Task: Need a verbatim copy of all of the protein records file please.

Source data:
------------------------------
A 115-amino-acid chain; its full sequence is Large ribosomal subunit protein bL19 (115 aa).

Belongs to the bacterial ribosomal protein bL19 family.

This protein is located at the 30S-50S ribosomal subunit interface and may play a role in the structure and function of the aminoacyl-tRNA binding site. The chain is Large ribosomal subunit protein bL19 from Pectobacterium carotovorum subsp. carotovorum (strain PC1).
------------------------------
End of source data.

A 115-amino-acid chain; its full sequence is Large ribosomal subunit protein bL19 (115 aa).

Belongs to the bacterial ribosomal protein bL19 family.

This protein is located at the 30S-50S ribosomal subunit interface and may play a role in the structure and function of the aminoacyl-tRNA binding site. The chain is Large ribosomal subunit protein bL19 from Pectobacterium carotovorum subsp. carotovorum (strain PC1).